originally posted July 20, 2016
I travel a lot.
I live in two mathematical worlds. I’ve invested substantial time in both. I have friends in both. I am where I am today because of both.
But the mathematical worlds I visit are quite different.
Math World #1
My first math world is densely populated and diverse. It is held together by the common belief that either you are a Math Person (about 10% of its citizens) or not (about 90% of its citizens).
There are also very strict laws in this world:

Math is a linear progression of skills. You must learn them in order.

Math is either right or wrong. Black or white. No gray.

You must memorize your math facts or you may die (or at least never go very far in math.)

The Ruler of the Math World is the person who is the quickest at computation.

You must practice math. Over and over. If you do not do homework, you may die (or at least not learn math.)

Just memorize the rules. Like 2 negatives = a positive. Never mind that 3 + 3 = 6. Don’t ask questions.

Math must be taught the same way it has always been taught.

Students must pass state tests, therefore, they must practice assessment items over and over.

Never EVER use your fingers to do math.
I am one of the lucky ones in Math World #1. I have been christened a Math Person. It happened in 8th grade. My teacher told me I was Good at Math. He did not know I had not memorized my facts in 3rd grade. He did not know I used my fingers to do math by pulsing them where no one could see. And I did not tell him.
Most people in Math World #1 are not so lucky. They are Not Good at Math. But it’s okay. They have great personalities. I wish I could bring them all to my other mathematical world, but most of them don’t know it exists. If I tell them, they often don’t believe me.
Math World #2
I am not sure when I first discovered Math World #2. For years I did not talk about it, because the people in Math World #1 never mentioned it, so I thought it might not be real.
In Math World #2, you can learn things in any order. You can have several answers to the same question. You can wonder about things. You can be creative. You can be visual.
But the best part is, in Math World #2, everyone is Good at Math. That’s because the people in this world have discovered something. Real math is more than the small part of math the people in Math World #1 know about. Folks in Math World #2 have gone to the edge of the world to discover math is not flat. It is big and glorious.
I try to bring my friends from the first world to visit the second, but the trip is very scary. What if I’m wrong? What if it’s not a real place? What if we make math beautiful, meaningful, sensical, and then it turns out we were wrong, and our students can’t pass the state tests?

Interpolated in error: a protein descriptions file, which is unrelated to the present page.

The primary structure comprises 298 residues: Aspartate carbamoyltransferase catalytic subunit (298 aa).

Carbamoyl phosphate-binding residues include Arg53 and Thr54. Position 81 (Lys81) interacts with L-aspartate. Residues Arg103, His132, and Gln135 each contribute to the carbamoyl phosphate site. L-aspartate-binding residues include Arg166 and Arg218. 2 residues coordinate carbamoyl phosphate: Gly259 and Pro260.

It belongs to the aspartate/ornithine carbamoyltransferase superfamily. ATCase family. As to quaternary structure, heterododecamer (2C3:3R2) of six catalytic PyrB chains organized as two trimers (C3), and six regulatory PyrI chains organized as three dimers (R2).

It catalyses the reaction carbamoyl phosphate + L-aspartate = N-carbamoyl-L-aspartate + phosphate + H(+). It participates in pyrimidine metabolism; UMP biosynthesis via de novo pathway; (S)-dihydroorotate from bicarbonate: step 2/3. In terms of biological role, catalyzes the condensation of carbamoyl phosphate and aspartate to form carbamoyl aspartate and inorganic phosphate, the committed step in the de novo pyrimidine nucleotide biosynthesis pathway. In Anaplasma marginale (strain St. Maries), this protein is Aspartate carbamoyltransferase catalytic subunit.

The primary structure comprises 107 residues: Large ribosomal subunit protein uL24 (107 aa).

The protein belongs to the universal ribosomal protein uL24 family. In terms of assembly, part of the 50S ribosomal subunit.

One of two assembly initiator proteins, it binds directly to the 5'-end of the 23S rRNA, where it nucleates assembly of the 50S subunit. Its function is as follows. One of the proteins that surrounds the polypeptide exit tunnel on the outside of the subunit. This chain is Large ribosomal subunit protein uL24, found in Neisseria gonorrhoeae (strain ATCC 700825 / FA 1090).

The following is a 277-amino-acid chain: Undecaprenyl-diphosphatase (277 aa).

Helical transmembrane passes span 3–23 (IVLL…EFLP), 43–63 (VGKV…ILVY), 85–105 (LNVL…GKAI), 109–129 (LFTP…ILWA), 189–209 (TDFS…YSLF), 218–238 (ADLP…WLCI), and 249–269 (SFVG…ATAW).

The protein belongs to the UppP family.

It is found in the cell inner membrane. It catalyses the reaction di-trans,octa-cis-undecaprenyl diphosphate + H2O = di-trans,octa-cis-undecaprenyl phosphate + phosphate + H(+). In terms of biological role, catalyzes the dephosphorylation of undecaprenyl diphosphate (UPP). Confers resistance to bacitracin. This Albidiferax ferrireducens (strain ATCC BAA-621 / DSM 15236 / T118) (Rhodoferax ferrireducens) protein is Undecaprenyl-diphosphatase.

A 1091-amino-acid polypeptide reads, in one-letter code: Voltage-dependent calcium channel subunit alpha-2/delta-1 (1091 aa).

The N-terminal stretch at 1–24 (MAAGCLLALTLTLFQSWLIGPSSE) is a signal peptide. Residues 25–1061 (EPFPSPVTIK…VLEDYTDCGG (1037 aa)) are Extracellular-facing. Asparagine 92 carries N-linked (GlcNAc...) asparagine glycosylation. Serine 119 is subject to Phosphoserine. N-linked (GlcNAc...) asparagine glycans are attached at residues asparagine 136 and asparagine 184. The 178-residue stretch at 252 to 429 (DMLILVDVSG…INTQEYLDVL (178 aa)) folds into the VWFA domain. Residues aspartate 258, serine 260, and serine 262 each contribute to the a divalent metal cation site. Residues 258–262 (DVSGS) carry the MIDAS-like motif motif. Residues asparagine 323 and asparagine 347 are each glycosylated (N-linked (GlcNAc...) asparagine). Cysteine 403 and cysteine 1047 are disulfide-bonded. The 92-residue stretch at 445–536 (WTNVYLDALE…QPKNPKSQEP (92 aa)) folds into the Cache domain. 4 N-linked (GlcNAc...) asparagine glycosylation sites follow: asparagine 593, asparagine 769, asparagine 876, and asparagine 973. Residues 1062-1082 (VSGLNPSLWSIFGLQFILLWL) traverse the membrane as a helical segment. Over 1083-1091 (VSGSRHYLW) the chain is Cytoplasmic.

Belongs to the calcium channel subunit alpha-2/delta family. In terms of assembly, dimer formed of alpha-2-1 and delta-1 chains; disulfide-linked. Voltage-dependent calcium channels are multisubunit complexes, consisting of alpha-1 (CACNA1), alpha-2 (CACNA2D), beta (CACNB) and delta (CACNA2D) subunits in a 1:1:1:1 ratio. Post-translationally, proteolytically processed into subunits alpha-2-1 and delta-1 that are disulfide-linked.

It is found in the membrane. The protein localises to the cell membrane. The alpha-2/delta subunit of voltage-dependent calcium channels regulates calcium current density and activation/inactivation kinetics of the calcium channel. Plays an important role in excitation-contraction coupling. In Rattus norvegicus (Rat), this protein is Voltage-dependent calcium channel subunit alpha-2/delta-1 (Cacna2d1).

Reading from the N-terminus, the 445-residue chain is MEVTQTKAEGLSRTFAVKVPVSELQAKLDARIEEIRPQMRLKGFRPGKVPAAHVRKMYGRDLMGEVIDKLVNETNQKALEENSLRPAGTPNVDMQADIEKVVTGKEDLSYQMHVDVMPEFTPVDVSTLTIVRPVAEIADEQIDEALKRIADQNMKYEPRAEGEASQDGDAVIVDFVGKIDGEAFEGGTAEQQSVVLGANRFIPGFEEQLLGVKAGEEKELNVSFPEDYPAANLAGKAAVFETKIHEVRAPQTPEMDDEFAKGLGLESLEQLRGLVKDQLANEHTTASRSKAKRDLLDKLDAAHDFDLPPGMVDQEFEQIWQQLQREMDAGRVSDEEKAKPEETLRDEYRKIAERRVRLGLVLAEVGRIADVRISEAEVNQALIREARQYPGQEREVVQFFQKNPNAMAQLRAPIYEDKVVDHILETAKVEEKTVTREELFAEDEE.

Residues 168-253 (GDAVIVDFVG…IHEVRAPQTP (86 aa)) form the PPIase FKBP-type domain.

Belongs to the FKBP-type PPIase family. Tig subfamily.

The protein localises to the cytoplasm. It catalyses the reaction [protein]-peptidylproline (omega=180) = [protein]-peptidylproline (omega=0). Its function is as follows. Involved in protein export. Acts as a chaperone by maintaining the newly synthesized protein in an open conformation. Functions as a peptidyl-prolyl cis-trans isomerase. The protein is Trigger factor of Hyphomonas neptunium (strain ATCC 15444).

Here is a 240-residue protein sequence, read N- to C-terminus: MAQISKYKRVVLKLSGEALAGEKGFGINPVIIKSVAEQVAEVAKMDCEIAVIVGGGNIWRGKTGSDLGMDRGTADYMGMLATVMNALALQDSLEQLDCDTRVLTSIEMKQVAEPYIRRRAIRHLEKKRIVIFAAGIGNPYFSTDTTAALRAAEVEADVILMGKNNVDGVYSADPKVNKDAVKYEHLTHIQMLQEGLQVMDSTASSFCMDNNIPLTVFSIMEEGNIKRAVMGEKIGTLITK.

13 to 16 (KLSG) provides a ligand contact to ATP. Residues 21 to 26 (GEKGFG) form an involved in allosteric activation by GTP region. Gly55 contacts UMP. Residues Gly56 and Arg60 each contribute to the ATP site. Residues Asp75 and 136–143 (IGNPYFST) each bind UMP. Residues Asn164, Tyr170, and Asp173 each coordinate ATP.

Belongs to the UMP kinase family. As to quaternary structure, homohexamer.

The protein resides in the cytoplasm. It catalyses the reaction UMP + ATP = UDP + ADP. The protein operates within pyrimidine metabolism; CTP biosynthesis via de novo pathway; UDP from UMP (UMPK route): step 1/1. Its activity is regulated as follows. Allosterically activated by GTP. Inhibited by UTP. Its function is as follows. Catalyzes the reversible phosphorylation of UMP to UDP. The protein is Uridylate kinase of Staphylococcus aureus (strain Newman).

The Struggle is Real
Two worlds make a good fantasy story, but this is my real life.
Somehow I survived the boredom of chalkboards full of facts in the 70s. Looking back, I was probably At Risk. I daydreamed a lot in the elementary grades. I was off task. My family moved every year to a new Texas town.
I found greater success in high school, and was accepted into Baylor University. On a whim, I decided to specialize in math as part of my degree in education, which meant I took 24 hours of “hard core” collegelevel math, which I also survived. For the next 17 years, I taught in the classroom, and for the last 12 years, I’ve worked with math teachers and math curriculum in both Missouri and Texas.
From the beginning, I searched for ways to bring the big and glorious parts of math to students, because I believed in my heart of hearts that I could help them all become Math People if I could help them SEE the math. So I hunted. And created.
And amazingly, I discovered there were others who knew the beautiful side of math. The creative side. The meaningful side. I came across the work of some great thinkers who also wanted to show students the way math could be. Marilyn Burns and Cathy Humphreys. Frances Thompson. Lappan, Fitzgerald, Winter, and Phillips, authors of The Middle Grades Mathematics Project. More recently for me, Jo Boaler. Dan Meyer.
And amazing things happened with my students. The more I sought to show them the beautiful, visual, conversational side of math, the more they engaged. Learned. Retained. But it took work. Persistence. I loved it when I heard, “I never got math before this year.”
Sometimes a student would get mad. “Just tell me how to do it!” But I knew if I did, I’d be sending them away from their own sensemaking. So I persevered. But it was scary. Was I really doing them justice? Were they really learning the math they needed? Occasionally the parent of a student with a low grade would tell me NO. Real math was not this creative and beautiful. So I worried.
But time after time, the students did learn. And go on to learn in their next math course. Even if that next teacher did not believe in the side of math I knew and loved.
Much research has been published to support the beautiful side of math. Two especially impactful works for me have been NCTM’s 2014 publication Principles to Actions: Ensuring Mathematical Success for All, and Mathematical Mindsets: Unleashing Students’ Potential through Creative Math, Inspiring Messages and Innovative Teaching by Jo Boaler and Carol Dweck.
But even with this research, I still see most people living in Math World #1. I want to help them find Math World #2. But it’s scary. Our view of math is ingrained so deeply into each of us, even if it is not the true nature of math.
How can so many people believe math is one thing when it is actually so much more?
I always loved math. I always made A’s. When I entered eighth grade, I encountered algebra. I barely made a C or D in algebra. My life was ruined. I took algebra three times in college before I passed it. I still wonder what it was that kept me from comprehending algebra.
LikeLike